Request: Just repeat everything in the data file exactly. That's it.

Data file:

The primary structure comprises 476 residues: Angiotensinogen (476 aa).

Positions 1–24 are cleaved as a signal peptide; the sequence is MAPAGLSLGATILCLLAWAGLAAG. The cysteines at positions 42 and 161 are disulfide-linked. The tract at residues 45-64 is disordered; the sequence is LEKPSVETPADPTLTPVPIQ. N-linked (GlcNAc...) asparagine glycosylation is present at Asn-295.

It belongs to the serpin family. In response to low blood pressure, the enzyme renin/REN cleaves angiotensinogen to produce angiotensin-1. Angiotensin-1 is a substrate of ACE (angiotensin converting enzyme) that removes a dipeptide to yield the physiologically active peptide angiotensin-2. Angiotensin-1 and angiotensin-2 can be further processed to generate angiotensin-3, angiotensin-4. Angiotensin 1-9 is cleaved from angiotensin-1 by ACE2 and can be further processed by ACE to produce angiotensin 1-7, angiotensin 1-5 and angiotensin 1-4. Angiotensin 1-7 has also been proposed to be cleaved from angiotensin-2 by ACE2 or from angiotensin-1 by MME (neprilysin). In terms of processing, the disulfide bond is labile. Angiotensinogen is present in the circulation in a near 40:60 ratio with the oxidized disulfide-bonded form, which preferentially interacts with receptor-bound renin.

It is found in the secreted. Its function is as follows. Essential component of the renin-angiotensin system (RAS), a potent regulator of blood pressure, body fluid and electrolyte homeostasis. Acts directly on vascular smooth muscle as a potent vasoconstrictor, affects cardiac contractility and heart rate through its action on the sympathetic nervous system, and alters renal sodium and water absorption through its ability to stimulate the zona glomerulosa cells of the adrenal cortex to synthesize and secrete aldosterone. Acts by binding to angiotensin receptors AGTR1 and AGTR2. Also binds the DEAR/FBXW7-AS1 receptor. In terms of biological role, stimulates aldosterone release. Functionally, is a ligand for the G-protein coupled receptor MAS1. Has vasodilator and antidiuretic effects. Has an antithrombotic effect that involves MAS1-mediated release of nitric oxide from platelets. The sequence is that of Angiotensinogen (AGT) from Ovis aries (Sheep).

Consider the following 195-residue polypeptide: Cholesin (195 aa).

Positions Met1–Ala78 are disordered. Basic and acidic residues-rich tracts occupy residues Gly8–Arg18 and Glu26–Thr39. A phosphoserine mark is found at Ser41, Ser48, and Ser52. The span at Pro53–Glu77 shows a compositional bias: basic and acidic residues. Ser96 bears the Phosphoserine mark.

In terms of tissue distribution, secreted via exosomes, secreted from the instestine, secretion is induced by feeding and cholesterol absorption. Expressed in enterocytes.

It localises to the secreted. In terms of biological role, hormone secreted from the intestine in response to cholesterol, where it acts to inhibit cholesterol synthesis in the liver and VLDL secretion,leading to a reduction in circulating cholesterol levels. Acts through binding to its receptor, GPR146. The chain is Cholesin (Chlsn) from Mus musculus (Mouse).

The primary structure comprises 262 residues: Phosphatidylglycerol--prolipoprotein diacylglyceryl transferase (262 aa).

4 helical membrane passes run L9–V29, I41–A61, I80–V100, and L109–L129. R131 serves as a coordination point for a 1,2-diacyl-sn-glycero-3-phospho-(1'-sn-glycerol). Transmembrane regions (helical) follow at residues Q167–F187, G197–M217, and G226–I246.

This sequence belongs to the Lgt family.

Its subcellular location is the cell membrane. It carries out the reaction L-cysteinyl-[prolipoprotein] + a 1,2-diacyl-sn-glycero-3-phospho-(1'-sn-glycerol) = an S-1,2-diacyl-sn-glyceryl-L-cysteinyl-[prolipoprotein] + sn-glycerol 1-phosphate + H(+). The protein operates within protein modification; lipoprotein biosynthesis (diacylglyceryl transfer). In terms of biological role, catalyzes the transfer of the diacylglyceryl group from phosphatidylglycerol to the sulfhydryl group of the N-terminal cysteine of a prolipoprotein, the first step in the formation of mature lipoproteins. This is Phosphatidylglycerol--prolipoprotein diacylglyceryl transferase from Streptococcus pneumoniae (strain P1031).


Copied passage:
The primary structure comprises 476 residues: Angiotensinogen (476 aa).

Positions 1–24 are cleaved as a signal peptide; the sequence is MAPAGLSLGATILCLLAWAGLAAG. The cysteines at positions 42 and 161 are disulfide-linked. The tract at residues 45-64 is disordered; the sequence is LEKPSVETPADPTLTPVPIQ. N-linked (GlcNAc...) asparagine glycosylation is present at Asn-295.

It belongs to the serpin family. In response to low blood pressure, the enzyme renin/REN cleaves angiotensinogen to produce angiotensin-1. Angiotensin-1 is a substrate of ACE (angiotensin converting enzyme) that removes a dipeptide to yield the physiologically active peptide angiotensin-2. Angiotensin-1 and angiotensin-2 can be further processed to generate angiotensin-3, angiotensin-4. Angiotensin 1-9 is cleaved from angiotensin-1 by ACE2 and can be further processed by ACE to produce angiotensin 1-7, angiotensin 1-5 and angiotensin 1-4. Angiotensin 1-7 has also been proposed to be cleaved from angiotensin-2 by ACE2 or from angiotensin-1 by MME (neprilysin). In terms of processing, the disulfide bond is labile. Angiotensinogen is present in the circulation in a near 40:60 ratio with the oxidized disulfide-bonded form, which preferentially interacts with receptor-bound renin.

It is found in the secreted. Its function is as follows. Essential component of the renin-angiotensin system (RAS), a potent regulator of blood pressure, body fluid and electrolyte homeostasis. Acts directly on vascular smooth muscle as a potent vasoconstrictor, affects cardiac contractility and heart rate through its action on the sympathetic nervous system, and alters renal sodium and water absorption through its ability to stimulate the zona glomerulosa cells of the adrenal cortex to synthesize and secrete aldosterone. Acts by binding to angiotensin receptors AGTR1 and AGTR2. Also binds the DEAR/FBXW7-AS1 receptor. In terms of biological role, stimulates aldosterone release. Functionally, is a ligand for the G-protein coupled receptor MAS1. Has vasodilator and antidiuretic effects. Has an antithrombotic effect that involves MAS1-mediated release of nitric oxide from platelets. The sequence is that of Angiotensinogen (AGT) from Ovis aries (Sheep).

Consider the following 195-residue polypeptide: Cholesin (195 aa).

Positions Met1–Ala78 are disordered. Basic and acidic residues-rich tracts occupy residues Gly8–Arg18 and Glu26–Thr39. A phosphoserine mark is found at Ser41, Ser48, and Ser52. The span at Pro53–Glu77 shows a compositional bias: basic and acidic residues. Ser96 bears the Phosphoserine mark.

In terms of tissue distribution, secreted via exosomes, secreted from the instestine, secretion is induced by feeding and cholesterol absorption. Expressed in enterocytes.

It localises to the secreted. In terms of biological role, hormone secreted from the intestine in response to cholesterol, where it acts to inhibit cholesterol synthesis in the liver and VLDL secretion,leading to a reduction in circulating cholesterol levels. Acts through binding to its receptor, GPR146. The chain is Cholesin (Chlsn) from Mus musculus (Mouse).

The primary structure comprises 262 residues: Phosphatidylglycerol--prolipoprotein diacylglyceryl transferase (262 aa).

4 helical membrane passes run L9–V29, I41–A61, I80–V100, and L109–L129. R131 serves as a coordination point for a 1,2-diacyl-sn-glycero-3-phospho-(1'-sn-glycerol). Transmembrane regions (helical) follow at residues Q167–F187, G197–M217, and G226–I246.

This sequence belongs to the Lgt family.

Its subcellular location is the cell membrane. It carries out the reaction L-cysteinyl-[prolipoprotein] + a 1,2-diacyl-sn-glycero-3-phospho-(1'-sn-glycerol) = an S-1,2-diacyl-sn-glyceryl-L-cysteinyl-[prolipoprotein] + sn-glycerol 1-phosphate + H(+). The protein operates within protein modification; lipoprotein biosynthesis (diacylglyceryl transfer). In terms of biological role, catalyzes the transfer of the diacylglyceryl group from phosphatidylglycerol to the sulfhydryl group of the N-terminal cysteine of a prolipoprotein, the first step in the formation of mature lipoproteins. This is Phosphatidylglycerol--prolipoprotein diacylglyceryl transferase from Streptococcus pneumoniae (strain P1031).